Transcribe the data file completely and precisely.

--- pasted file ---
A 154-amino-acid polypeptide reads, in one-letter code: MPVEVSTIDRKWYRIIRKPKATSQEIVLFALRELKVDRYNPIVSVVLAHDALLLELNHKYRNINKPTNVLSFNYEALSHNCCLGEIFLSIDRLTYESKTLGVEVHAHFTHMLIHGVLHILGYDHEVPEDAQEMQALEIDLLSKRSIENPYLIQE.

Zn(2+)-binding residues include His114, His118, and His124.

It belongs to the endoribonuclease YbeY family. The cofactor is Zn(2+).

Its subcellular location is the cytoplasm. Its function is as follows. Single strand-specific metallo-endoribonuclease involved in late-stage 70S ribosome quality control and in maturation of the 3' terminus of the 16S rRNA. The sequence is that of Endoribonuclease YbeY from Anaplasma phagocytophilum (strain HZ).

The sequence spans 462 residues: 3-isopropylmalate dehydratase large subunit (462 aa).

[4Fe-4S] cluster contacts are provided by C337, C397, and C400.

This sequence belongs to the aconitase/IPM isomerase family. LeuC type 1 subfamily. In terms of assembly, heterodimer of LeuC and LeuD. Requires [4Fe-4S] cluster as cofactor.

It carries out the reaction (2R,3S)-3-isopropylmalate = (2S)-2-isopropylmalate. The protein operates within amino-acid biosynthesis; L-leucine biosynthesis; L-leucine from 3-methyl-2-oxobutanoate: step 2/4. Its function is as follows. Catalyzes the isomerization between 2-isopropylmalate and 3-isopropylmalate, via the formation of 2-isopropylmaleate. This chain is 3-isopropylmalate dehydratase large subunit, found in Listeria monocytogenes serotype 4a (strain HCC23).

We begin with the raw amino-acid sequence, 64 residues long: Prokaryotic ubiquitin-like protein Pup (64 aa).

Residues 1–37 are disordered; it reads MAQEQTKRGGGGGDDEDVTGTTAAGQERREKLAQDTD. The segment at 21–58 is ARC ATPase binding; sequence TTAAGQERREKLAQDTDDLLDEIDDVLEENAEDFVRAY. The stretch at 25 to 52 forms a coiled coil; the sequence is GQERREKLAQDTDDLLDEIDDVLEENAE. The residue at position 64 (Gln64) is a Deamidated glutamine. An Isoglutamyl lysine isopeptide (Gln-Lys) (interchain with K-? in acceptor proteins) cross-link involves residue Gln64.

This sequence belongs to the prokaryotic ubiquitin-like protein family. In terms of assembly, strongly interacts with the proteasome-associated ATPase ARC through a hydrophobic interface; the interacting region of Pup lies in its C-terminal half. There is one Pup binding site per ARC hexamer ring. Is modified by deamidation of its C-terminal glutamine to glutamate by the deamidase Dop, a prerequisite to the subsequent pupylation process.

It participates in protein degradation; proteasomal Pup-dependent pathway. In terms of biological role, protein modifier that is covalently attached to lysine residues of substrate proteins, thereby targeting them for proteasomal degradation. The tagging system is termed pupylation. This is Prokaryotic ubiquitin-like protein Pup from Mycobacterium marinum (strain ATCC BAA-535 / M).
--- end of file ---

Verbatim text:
A 154-amino-acid polypeptide reads, in one-letter code: MPVEVSTIDRKWYRIIRKPKATSQEIVLFALRELKVDRYNPIVSVVLAHDALLLELNHKYRNINKPTNVLSFNYEALSHNCCLGEIFLSIDRLTYESKTLGVEVHAHFTHMLIHGVLHILGYDHEVPEDAQEMQALEIDLLSKRSIENPYLIQE.

Zn(2+)-binding residues include His114, His118, and His124.

It belongs to the endoribonuclease YbeY family. The cofactor is Zn(2+).

Its subcellular location is the cytoplasm. Its function is as follows. Single strand-specific metallo-endoribonuclease involved in late-stage 70S ribosome quality control and in maturation of the 3' terminus of the 16S rRNA. The sequence is that of Endoribonuclease YbeY from Anaplasma phagocytophilum (strain HZ).

The sequence spans 462 residues: 3-isopropylmalate dehydratase large subunit (462 aa).

[4Fe-4S] cluster contacts are provided by C337, C397, and C400.

This sequence belongs to the aconitase/IPM isomerase family. LeuC type 1 subfamily. In terms of assembly, heterodimer of LeuC and LeuD. Requires [4Fe-4S] cluster as cofactor.

It carries out the reaction (2R,3S)-3-isopropylmalate = (2S)-2-isopropylmalate. The protein operates within amino-acid biosynthesis; L-leucine biosynthesis; L-leucine from 3-methyl-2-oxobutanoate: step 2/4. Its function is as follows. Catalyzes the isomerization between 2-isopropylmalate and 3-isopropylmalate, via the formation of 2-isopropylmaleate. This chain is 3-isopropylmalate dehydratase large subunit, found in Listeria monocytogenes serotype 4a (strain HCC23).

We begin with the raw amino-acid sequence, 64 residues long: Prokaryotic ubiquitin-like protein Pup (64 aa).

Residues 1–37 are disordered; it reads MAQEQTKRGGGGGDDEDVTGTTAAGQERREKLAQDTD. The segment at 21–58 is ARC ATPase binding; sequence TTAAGQERREKLAQDTDDLLDEIDDVLEENAEDFVRAY. The stretch at 25 to 52 forms a coiled coil; the sequence is GQERREKLAQDTDDLLDEIDDVLEENAE. The residue at position 64 (Gln64) is a Deamidated glutamine. An Isoglutamyl lysine isopeptide (Gln-Lys) (interchain with K-? in acceptor proteins) cross-link involves residue Gln64.

This sequence belongs to the prokaryotic ubiquitin-like protein family. In terms of assembly, strongly interacts with the proteasome-associated ATPase ARC through a hydrophobic interface; the interacting region of Pup lies in its C-terminal half. There is one Pup binding site per ARC hexamer ring. Is modified by deamidation of its C-terminal glutamine to glutamate by the deamidase Dop, a prerequisite to the subsequent pupylation process.

It participates in protein degradation; proteasomal Pup-dependent pathway. In terms of biological role, protein modifier that is covalently attached to lysine residues of substrate proteins, thereby targeting them for proteasomal degradation. The tagging system is termed pupylation. This is Prokaryotic ubiquitin-like protein Pup from Mycobacterium marinum (strain ATCC BAA-535 / M).